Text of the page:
The Washington Post reports today that S.2590 was approved by the Senate Homeland Security and Governmental Affairs Committee last Thursday. A fella from Forrester Research claims that it would be “feasible” but “a huge undertaking,” natch, primarily because of the political implications associated with publishing contracts and grants awards information. The Forrester analyst notes that ’ ”Vendors don’t want their competitors to know what they’re doing and what they’re winning,“ ‘ and indeed this is likely to be true.
This comment belies a pretty serious misconception, though. Most people, I think, believe that government spends most of its money on contracts and, consequently, that funding should be scrutinized to the nth degree. As we discovered at the NGP, grants accounted for $441 billion (21.45%) of the Federal government’s spending in 2003 while procurements constituted only $327.4 billion (15.9%). (Since 2003 grant funding has been increasing and is now estimated at $540 billion per year.)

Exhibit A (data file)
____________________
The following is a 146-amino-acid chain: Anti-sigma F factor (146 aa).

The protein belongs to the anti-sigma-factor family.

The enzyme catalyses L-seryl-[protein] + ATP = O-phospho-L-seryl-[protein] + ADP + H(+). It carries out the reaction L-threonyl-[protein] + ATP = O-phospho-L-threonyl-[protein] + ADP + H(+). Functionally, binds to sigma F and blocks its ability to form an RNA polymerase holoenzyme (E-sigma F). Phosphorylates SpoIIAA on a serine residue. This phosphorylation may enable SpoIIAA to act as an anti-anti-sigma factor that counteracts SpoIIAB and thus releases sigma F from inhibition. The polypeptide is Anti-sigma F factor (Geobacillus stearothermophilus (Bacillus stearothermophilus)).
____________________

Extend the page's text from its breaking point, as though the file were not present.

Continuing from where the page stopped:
So if we want to better monitor how government is spending our money (and it is our money), greater emphasis should be placed on the transparency of grant awards.
The above statistics neatly illustrate a little-recognized fact: grants are the means through which the people’s wishes are realized, while contracts are the means through which those wishes are supported. Think of it this way: the FAA can contract with me with build a system to track how the agency is funding airport construction, but will issue a grant to a state or city to fund the actual building of that airport.
Contracts support grants — and grants constitute far greater amounts than contracts ever will.
So S.2590 proceeds apace. And while we’re on the subject, can someone please translate this, the note describing the last major action on the bill: “Ordered to be reported with an amendment in the nature of a substitute favorably.” What the heck does that mean?!
[Update, 7/31/06, 11:10] GovExec has also posted a story on this bill’s approval.